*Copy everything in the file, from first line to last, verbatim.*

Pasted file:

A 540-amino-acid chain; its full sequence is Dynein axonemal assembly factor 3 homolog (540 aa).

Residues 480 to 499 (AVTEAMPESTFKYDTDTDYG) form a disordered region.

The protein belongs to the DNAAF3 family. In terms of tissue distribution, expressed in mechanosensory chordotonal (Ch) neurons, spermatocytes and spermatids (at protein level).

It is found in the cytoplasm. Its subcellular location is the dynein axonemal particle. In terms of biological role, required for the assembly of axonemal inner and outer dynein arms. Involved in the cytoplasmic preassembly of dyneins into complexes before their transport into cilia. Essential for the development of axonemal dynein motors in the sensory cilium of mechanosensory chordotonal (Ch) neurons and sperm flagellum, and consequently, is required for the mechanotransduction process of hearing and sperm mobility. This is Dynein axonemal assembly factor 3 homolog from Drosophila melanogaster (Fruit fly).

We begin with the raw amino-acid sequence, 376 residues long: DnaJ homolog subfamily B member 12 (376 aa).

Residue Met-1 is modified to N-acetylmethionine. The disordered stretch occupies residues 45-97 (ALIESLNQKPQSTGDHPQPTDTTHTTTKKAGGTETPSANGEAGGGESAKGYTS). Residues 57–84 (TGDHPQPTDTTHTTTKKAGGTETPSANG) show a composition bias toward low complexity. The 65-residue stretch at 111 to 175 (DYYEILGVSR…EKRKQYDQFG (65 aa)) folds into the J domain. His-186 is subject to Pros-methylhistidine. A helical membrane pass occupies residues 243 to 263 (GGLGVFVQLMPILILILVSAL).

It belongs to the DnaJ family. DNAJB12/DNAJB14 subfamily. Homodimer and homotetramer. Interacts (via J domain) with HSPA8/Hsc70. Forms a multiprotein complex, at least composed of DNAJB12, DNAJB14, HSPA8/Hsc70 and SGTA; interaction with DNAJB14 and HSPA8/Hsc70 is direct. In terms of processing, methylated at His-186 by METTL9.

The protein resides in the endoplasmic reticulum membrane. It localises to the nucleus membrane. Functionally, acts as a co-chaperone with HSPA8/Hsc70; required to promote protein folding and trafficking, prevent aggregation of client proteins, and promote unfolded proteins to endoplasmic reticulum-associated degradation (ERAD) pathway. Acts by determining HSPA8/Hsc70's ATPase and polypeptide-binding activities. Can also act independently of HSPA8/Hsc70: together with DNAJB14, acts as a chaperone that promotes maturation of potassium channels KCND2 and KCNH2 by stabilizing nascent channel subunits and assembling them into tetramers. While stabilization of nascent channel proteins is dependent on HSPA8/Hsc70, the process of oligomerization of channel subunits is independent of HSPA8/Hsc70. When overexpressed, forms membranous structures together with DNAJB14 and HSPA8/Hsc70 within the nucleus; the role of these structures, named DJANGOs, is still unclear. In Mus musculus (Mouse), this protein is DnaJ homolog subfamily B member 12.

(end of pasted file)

A 540-amino-acid chain; its full sequence is Dynein axonemal assembly factor 3 homolog (540 aa).

Residues 480 to 499 (AVTEAMPESTFKYDTDTDYG) form a disordered region.

The protein belongs to the DNAAF3 family. In terms of tissue distribution, expressed in mechanosensory chordotonal (Ch) neurons, spermatocytes and spermatids (at protein level).

It is found in the cytoplasm. Its subcellular location is the dynein axonemal particle. In terms of biological role, required for the assembly of axonemal inner and outer dynein arms. Involved in the cytoplasmic preassembly of dyneins into complexes before their transport into cilia. Essential for the development of axonemal dynein motors in the sensory cilium of mechanosensory chordotonal (Ch) neurons and sperm flagellum, and consequently, is required for the mechanotransduction process of hearing and sperm mobility. This is Dynein axonemal assembly factor 3 homolog from Drosophila melanogaster (Fruit fly).

We begin with the raw amino-acid sequence, 376 residues long: DnaJ homolog subfamily B member 12 (376 aa).

Residue Met-1 is modified to N-acetylmethionine. The disordered stretch occupies residues 45-97 (ALIESLNQKPQSTGDHPQPTDTTHTTTKKAGGTETPSANGEAGGGESAKGYTS). Residues 57–84 (TGDHPQPTDTTHTTTKKAGGTETPSANG) show a composition bias toward low complexity. The 65-residue stretch at 111 to 175 (DYYEILGVSR…EKRKQYDQFG (65 aa)) folds into the J domain. His-186 is subject to Pros-methylhistidine. A helical membrane pass occupies residues 243 to 263 (GGLGVFVQLMPILILILVSAL).

It belongs to the DnaJ family. DNAJB12/DNAJB14 subfamily. Homodimer and homotetramer. Interacts (via J domain) with HSPA8/Hsc70. Forms a multiprotein complex, at least composed of DNAJB12, DNAJB14, HSPA8/Hsc70 and SGTA; interaction with DNAJB14 and HSPA8/Hsc70 is direct. In terms of processing, methylated at His-186 by METTL9.

The protein resides in the endoplasmic reticulum membrane. It localises to the nucleus membrane. Functionally, acts as a co-chaperone with HSPA8/Hsc70; required to promote protein folding and trafficking, prevent aggregation of client proteins, and promote unfolded proteins to endoplasmic reticulum-associated degradation (ERAD) pathway. Acts by determining HSPA8/Hsc70's ATPase and polypeptide-binding activities. Can also act independently of HSPA8/Hsc70: together with DNAJB14, acts as a chaperone that promotes maturation of potassium channels KCND2 and KCNH2 by stabilizing nascent channel subunits and assembling them into tetramers. While stabilization of nascent channel proteins is dependent on HSPA8/Hsc70, the process of oligomerization of channel subunits is independent of HSPA8/Hsc70. When overexpressed, forms membranous structures together with DNAJB14 and HSPA8/Hsc70 within the nucleus; the role of these structures, named DJANGOs, is still unclear. In Mus musculus (Mouse), this protein is DnaJ homolog subfamily B member 12.